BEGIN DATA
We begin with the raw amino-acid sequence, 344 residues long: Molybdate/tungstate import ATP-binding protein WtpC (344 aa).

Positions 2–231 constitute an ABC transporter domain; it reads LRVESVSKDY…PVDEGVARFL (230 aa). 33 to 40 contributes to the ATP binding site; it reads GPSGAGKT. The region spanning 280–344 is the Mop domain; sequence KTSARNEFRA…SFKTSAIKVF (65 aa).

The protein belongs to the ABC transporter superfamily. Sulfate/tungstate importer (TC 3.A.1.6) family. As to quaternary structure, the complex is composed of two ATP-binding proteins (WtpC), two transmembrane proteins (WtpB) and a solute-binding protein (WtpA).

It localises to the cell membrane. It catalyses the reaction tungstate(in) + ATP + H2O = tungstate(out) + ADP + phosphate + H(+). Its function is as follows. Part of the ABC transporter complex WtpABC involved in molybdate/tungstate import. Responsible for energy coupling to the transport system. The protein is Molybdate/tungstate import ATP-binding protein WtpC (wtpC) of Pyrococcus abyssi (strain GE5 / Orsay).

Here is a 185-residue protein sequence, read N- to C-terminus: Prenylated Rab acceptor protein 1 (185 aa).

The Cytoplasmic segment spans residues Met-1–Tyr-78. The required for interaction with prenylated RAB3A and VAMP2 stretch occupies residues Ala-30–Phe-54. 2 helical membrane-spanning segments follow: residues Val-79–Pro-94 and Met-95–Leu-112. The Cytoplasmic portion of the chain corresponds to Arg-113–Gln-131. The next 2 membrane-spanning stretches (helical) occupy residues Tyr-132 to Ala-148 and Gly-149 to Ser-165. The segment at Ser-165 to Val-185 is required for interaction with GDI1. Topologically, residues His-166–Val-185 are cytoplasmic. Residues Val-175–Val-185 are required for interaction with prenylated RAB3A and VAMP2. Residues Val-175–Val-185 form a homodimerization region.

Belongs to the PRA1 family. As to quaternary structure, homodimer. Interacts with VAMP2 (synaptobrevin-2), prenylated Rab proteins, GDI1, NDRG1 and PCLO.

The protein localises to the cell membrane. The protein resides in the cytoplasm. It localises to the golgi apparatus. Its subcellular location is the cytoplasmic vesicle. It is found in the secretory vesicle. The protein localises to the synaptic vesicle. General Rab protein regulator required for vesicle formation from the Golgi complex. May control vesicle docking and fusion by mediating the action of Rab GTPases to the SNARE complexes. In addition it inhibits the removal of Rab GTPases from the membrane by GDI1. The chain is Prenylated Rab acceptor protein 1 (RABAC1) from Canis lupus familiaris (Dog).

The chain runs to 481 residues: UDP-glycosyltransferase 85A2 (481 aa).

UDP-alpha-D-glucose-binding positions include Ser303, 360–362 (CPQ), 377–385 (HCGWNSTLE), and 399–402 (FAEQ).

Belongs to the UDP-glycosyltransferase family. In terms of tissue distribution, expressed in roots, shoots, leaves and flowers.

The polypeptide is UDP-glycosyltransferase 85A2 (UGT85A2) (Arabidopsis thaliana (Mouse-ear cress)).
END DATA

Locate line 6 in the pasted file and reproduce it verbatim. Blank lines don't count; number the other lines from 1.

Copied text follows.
The Cytoplasmic segment spans residues Met-1–Tyr-78. The required for interaction with prenylated RAB3A and VAMP2 stretch occupies residues Ala-30–Phe-54. 2 helical membrane-spanning segments follow: residues Val-79–Pro-94 and Met-95–Leu-112. The Cytoplasmic portion of the chain corresponds to Arg-113–Gln-131. The next 2 membrane-spanning stretches (helical) occupy residues Tyr-132 to Ala-148 and Gly-149 to Ser-165. The segment at Ser-165 to Val-185 is required for interaction with GDI1. Topologically, residues His-166–Val-185 are cytoplasmic. Residues Val-175–Val-185 are required for interaction with prenylated RAB3A and VAMP2. Residues Val-175–Val-185 form a homodimerization region.